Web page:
[pct-l] Why Manning by mid-September
ned at pacificcrestcustombuilders.com
ned at pacificcrestcustombuilders.com
Mon Jan 18 15:13:03 CST 2010
I really appreciated Andrea's "opinion" regarding reaching Manning by mid-September, before the early snows start flying.
What research I did by talking with PNW Rangers and Park Administrators indicated that if I didn't get to Canada by early September, the usual early snow storms would bring my dreams of a PCT completion to an abrupt end. Since then, hiker testimonies and trail journals show exactly that happening to many.
So, rather than hiking for 5 months only to be stopped short of the goal, I decided to start "early," of course back then there was no "early." That is why we encourage aspiring thru hikers to:
one, know themselves well enough to decide whether they are "hikers" or "campers," gleaning what they truly want to get out of their expedition, meaning how many miles per day they are willing to do,
two, divide that daily amount into the trail total to get their total number of hiking days,
three, add in the number of "days off" of "zero days" they anticipate they want per week for relaxation, exploration, laundry, peak climbing, side trail wandering, fishing, picture-taking, resupplies, or just plain goofing off,
four, guess at the end date they're willing to continue hiking to while risking running into early season storms,
then, five, back-count the total hiking days and days off from this end date to establish their start date.
This way an easy pace, based on past long-trail hiking experience, is established and a schedule set that allows for maximum fun and wilderness absorption within the parameters of disabling weather at the end.
Snow is not an obstacle if realistically planned for. It is a joy of awesome beauty not to be missed! You will have to walk over the stuff somewhere along the route, so learn what it will do to your menu, daily mileage expectations, gear needs, and overall risk before you finish planning. The only thing supposedly "wrong" with leaving before the end of April is that you may not have dry trail all the way. Learning how to handle inclement weather, dangerous creek crossings, bears, bugs, and snow-covered trail makes the hiker stronger, more versatile, confident, talented, competent, wisely independent, capable, more of a "mountain man" or "mountain woman," and, personally, better off for it!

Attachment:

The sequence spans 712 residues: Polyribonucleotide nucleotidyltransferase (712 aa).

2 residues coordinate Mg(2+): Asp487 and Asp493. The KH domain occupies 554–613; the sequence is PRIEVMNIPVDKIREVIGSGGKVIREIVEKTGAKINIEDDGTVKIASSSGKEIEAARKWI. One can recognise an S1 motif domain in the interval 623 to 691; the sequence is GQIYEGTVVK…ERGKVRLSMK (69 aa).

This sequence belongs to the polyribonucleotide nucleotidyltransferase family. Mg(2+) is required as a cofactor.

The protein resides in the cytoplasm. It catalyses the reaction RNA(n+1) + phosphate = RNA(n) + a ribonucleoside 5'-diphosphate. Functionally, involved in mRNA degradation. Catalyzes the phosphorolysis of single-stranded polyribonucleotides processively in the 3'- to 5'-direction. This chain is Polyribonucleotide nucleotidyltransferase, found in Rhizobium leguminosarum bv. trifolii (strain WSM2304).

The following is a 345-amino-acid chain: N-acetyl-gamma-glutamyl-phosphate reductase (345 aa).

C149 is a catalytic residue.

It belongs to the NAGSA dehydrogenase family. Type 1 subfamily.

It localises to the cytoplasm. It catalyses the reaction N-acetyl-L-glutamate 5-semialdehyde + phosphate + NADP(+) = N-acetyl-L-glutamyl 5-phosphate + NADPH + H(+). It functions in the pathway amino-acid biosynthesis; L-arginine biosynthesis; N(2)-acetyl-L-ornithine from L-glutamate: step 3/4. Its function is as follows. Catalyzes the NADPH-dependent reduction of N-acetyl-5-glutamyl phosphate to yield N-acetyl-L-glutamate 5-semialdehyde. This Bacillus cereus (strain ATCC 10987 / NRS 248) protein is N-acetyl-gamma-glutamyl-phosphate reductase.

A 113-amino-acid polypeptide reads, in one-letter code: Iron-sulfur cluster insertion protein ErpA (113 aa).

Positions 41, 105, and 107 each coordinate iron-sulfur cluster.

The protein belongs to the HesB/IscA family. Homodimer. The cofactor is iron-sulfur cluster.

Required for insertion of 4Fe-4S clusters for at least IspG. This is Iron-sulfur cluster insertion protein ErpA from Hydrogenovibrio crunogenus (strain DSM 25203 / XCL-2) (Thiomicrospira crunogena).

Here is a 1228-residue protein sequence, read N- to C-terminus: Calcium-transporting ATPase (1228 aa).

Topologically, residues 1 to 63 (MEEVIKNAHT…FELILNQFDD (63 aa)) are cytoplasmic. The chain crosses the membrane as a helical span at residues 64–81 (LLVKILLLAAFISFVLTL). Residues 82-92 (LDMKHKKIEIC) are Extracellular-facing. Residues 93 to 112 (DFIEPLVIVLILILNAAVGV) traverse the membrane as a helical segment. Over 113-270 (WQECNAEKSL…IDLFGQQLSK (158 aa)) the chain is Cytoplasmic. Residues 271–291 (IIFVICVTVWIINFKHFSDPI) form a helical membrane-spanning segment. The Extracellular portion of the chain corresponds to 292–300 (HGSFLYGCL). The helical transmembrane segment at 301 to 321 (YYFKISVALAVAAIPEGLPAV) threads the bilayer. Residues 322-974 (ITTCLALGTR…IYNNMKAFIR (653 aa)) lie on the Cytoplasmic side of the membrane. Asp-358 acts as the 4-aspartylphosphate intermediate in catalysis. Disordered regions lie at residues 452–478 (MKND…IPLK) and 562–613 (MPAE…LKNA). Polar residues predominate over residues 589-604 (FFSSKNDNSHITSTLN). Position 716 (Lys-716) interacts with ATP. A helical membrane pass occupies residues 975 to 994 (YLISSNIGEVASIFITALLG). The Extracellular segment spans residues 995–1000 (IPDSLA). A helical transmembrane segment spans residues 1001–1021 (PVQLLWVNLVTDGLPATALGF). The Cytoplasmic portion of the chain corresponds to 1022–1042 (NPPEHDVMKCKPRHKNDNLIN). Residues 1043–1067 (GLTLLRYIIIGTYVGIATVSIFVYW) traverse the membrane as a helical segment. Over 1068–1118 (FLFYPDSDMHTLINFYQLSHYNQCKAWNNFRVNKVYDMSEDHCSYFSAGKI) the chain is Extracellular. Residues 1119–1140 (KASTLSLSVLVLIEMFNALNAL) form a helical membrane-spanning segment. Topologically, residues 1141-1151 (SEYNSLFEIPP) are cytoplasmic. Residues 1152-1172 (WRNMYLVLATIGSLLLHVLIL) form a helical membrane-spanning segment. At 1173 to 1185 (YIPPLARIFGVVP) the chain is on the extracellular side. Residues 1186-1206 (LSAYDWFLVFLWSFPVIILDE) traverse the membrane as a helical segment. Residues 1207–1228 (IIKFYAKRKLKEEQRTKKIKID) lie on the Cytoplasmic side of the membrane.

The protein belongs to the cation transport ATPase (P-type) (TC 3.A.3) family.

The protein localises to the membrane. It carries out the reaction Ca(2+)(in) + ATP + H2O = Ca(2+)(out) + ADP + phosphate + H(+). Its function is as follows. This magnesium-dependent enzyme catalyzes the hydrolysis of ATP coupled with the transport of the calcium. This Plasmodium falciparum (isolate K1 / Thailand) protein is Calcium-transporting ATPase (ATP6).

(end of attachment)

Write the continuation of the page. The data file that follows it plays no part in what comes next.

Most of all, our plea to future thru hikers is this, plan your trip for who you are, know why you are doing it and what you want to get out of it, as realistically-based as possible (personal hiking realizations and choices and the advice of those who have gone before), and for as long a period of time as you can (to reduce your daily mileage demand and maximize your wilderness fun-time).
Everyone goes into the mountains with their own personal and societal baggage and expectations, but we base our plea on the assumption that the majority of long-distance thru hikers want to spend time in the mountains rather than run away from society (though reality is a mixture of both). Wilderness is medicinal. Give this therapist as much time as you can!
And be careful out there!
Mtnned & Lady J
South Lake Tahoe, Ca
----- Original Message -----
From: Andrea Dinsmore
To: ned at pacificcrestcustombuilders.com
Cc: Eugene ; PCT MailingList
Sent: Saturday, January 16, 2010 2:56 PM
Subject: Re: [pct-l] Fw: [DCSAR] Interesting and ominous weather predication
Here in Skykomish, WA this winter is very light. Last 2 years at this time we had 6' (feet) of snow at 1000 foot elevation. Steven's Pass 4000' trailhead) had record snow fall. This year now we are only 75" at the ski area and nothing at 1000'. Unless snow piles up between now and April there shouldn't be alot to deal with by next September. If you don't make it up here by mid September you will get into the new snow for next winter. Bide your time and partying and get your butts up here. Otherwise you will deal will the cold, lots of rain and the beginnings of the winter. I know you think you're tough but you will kick yourself in the rear when you are soaked to the bone, water running under your sleeping bag and you're colder than $hi$.
Just a Mother's opinion.......
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